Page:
Makers Who Matter

Makers Who Matter

Taking forward the legacy of Bengal’s crafts, artist Sharmila Sen presents works that have stories to tell

“At one time these masks were worn during traditional Gambhira dance but now it’s rare to find them,” says artist Sharmila Sen (Express photo by Praveen Khanna)

Artist Sharmila Sen is always on the lookout for tales that she can visualise in colour and depict through traditional craft – on masks and conch shells, table mats and lamps. “I have always been fascinated by the various forms of art and handicraft of rural Bengal. I want to familiarise people with these niche crafts, revive and restore them,” says Kolkata-based Sen.

She has been working towards this aim for more than a decade. Providing glimpses into her efforts is the showcase “Art Beyond Tradition” at India Habitat Centre, Delhi. While Sen has lamps painted by artisans and intricate dhokra products, dominating the display are teak wood masks from Dinajpur (priced Rs 1,200 upwards). Apart from the more familiar deities, including Ganesha, Shiva and Durga, we also see tribal warriors and tribal dancers. “At one time these masks were worn during traditional Gambhira dance but now it’s rare to find them,” says Sen, who commissioned an artisan Sankar Das in Dinajpur. “He is the finest craftsman in wood carving that I have ever seen.”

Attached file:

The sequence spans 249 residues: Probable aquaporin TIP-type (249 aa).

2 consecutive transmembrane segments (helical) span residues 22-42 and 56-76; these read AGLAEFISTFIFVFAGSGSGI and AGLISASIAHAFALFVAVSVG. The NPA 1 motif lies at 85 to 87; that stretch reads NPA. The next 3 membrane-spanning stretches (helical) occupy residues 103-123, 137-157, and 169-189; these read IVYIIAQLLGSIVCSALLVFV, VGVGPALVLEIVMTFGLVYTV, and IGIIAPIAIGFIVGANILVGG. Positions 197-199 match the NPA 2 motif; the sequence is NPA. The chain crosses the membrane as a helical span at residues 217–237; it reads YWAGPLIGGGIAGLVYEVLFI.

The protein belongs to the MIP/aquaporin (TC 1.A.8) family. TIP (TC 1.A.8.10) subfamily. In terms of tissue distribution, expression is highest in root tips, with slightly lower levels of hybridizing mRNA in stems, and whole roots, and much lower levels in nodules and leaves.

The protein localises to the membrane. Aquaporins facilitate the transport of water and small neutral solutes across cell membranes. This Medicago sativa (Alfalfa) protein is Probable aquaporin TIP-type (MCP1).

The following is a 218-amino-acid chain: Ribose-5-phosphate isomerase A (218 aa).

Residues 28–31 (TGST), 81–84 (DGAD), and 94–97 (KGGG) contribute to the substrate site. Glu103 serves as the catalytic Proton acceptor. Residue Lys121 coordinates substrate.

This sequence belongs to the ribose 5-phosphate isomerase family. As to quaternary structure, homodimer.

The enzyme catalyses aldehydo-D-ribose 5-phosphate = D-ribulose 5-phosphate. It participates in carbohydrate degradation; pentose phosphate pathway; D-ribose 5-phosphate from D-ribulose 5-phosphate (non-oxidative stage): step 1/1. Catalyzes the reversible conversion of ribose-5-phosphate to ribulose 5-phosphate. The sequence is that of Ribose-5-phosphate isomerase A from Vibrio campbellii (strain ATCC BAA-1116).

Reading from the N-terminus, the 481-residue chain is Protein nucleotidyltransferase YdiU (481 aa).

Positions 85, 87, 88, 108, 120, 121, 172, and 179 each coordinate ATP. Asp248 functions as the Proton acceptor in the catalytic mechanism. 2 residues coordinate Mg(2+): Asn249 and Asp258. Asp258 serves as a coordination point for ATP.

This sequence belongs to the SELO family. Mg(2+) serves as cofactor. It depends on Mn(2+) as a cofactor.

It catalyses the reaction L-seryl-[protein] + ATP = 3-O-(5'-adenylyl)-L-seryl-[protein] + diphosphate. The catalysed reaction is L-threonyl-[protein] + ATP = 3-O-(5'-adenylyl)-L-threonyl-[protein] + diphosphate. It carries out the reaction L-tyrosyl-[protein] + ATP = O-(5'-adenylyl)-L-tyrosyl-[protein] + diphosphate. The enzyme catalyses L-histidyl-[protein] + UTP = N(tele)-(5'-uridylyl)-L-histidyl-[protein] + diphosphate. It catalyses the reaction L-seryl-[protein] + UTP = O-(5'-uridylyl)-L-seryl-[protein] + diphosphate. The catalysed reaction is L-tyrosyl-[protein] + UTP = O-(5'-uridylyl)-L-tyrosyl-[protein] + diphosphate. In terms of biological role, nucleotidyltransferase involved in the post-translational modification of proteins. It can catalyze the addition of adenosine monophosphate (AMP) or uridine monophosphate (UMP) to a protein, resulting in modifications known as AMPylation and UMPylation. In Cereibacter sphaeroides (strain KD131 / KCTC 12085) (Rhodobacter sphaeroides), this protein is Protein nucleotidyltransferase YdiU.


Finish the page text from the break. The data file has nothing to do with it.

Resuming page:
The more elaborate masks tell mythological stories — if there are episodes from Bhishma’s life in one, in another mask painted with vegetable dyes, Sen has Durga with Shiva and their children, Lakshmi, Saraswati, Ganesha and Kartikeya and their vahanas. Sen would sketch the episodes and worked closely with Das to design the final product. Another wall is dedicated to Kalighat and Bangla pattachitra paintings (priced Rs 1,700 upwards). “Kalighat pattachitra will soon become extinct, there are hardly any practitioners now. I also have two pattachitra paintings that are more than a century old,” says Sen, who currently works with 13 artisans from five districts in Bengal.

Hoping that the traditional wares reach the mass market, Sen also has decorative hand-painted knickknacks that include plates, jugs, hand fans and spatulas. “I hope to work with artisans from more districts in future,” says Sen, as she turns to a curious buyer to attend to his query. “I like to tell people what they are buying, that’s how more people will become aware. These are heritage.”

The exhibition is at the Atrium, India Habitat Centre, Delhi, till January 15